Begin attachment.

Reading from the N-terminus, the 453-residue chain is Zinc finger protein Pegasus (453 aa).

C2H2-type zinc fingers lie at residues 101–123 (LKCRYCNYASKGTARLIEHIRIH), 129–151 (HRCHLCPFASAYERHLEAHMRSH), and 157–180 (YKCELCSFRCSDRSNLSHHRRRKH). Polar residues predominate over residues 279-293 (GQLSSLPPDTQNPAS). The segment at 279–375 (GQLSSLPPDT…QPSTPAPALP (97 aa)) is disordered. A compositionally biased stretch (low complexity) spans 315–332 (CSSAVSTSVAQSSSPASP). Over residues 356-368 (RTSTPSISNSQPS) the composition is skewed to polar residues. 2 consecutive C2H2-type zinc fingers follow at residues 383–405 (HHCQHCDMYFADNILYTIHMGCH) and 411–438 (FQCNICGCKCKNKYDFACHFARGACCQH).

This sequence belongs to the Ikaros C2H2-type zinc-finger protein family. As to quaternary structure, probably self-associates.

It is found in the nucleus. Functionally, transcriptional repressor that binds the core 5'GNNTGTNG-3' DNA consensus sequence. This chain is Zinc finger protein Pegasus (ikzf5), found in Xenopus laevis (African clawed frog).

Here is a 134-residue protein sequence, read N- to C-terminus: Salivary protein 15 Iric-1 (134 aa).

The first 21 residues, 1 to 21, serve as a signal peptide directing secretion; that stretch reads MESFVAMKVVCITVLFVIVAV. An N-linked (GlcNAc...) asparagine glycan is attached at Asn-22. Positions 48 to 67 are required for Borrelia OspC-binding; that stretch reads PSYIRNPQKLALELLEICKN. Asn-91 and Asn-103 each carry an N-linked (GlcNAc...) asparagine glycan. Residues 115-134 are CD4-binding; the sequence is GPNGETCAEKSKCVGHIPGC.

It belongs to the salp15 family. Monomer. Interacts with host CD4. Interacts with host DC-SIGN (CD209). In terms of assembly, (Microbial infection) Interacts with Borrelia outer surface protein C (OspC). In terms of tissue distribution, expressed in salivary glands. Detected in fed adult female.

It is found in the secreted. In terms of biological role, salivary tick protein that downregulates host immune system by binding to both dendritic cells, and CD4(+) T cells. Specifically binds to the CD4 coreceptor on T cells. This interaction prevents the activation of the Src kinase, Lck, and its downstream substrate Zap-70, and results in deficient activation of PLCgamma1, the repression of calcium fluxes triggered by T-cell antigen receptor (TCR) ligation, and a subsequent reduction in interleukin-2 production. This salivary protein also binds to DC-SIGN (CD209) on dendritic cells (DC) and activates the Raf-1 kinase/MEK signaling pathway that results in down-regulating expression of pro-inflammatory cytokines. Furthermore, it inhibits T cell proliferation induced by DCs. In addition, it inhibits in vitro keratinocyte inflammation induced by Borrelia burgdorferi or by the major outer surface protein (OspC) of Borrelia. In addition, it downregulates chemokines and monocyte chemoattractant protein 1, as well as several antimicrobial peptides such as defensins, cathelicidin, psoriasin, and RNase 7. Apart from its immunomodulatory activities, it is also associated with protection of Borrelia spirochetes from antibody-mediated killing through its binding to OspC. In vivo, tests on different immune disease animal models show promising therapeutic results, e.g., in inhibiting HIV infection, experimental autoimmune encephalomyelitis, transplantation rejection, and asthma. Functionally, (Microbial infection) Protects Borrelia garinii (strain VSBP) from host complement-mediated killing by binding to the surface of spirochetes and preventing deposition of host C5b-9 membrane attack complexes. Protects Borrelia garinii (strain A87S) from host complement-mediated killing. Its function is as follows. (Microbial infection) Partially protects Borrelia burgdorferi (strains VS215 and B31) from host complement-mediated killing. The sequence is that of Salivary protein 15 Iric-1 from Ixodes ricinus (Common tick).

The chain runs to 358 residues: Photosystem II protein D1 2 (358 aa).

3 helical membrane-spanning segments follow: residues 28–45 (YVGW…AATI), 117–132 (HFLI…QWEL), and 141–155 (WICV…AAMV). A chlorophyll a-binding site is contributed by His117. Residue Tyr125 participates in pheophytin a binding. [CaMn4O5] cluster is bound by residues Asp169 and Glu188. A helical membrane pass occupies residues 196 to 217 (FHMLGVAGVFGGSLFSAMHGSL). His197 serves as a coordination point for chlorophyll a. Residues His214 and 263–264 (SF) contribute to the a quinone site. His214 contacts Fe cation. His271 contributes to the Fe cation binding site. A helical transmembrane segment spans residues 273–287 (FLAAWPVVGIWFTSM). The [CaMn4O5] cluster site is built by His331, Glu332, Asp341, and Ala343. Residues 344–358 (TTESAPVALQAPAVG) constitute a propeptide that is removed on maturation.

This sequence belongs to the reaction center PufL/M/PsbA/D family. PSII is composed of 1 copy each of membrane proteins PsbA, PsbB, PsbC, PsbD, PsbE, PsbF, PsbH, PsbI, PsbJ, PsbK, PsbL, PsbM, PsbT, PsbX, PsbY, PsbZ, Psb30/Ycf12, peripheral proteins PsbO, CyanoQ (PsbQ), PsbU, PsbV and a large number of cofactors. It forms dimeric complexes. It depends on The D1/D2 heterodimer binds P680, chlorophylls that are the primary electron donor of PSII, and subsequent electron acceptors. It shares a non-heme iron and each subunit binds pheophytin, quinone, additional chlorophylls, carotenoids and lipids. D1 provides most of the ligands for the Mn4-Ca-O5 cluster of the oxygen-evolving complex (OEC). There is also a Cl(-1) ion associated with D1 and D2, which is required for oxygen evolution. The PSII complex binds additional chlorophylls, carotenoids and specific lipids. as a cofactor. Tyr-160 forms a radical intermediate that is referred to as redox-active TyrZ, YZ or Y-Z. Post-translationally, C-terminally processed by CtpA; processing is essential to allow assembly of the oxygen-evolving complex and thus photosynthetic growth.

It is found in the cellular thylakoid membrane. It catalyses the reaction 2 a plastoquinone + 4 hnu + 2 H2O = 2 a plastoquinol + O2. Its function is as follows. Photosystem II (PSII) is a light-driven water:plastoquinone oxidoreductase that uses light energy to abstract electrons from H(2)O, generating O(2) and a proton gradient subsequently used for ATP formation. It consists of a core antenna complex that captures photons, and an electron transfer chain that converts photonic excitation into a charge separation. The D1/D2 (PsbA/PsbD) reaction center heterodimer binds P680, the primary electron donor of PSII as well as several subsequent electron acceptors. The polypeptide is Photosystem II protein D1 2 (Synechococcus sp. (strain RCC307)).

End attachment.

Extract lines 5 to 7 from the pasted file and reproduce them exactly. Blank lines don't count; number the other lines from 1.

Here is a 134-residue protein sequence, read N- to C-terminus: Salivary protein 15 Iric-1 (134 aa).

The first 21 residues, 1 to 21, serve as a signal peptide directing secretion; that stretch reads MESFVAMKVVCITVLFVIVAV. An N-linked (GlcNAc...) asparagine glycan is attached at Asn-22. Positions 48 to 67 are required for Borrelia OspC-binding; that stretch reads PSYIRNPQKLALELLEICKN. Asn-91 and Asn-103 each carry an N-linked (GlcNAc...) asparagine glycan. Residues 115-134 are CD4-binding; the sequence is GPNGETCAEKSKCVGHIPGC.

It belongs to the salp15 family. Monomer. Interacts with host CD4. Interacts with host DC-SIGN (CD209). In terms of assembly, (Microbial infection) Interacts with Borrelia outer surface protein C (OspC). In terms of tissue distribution, expressed in salivary glands. Detected in fed adult female.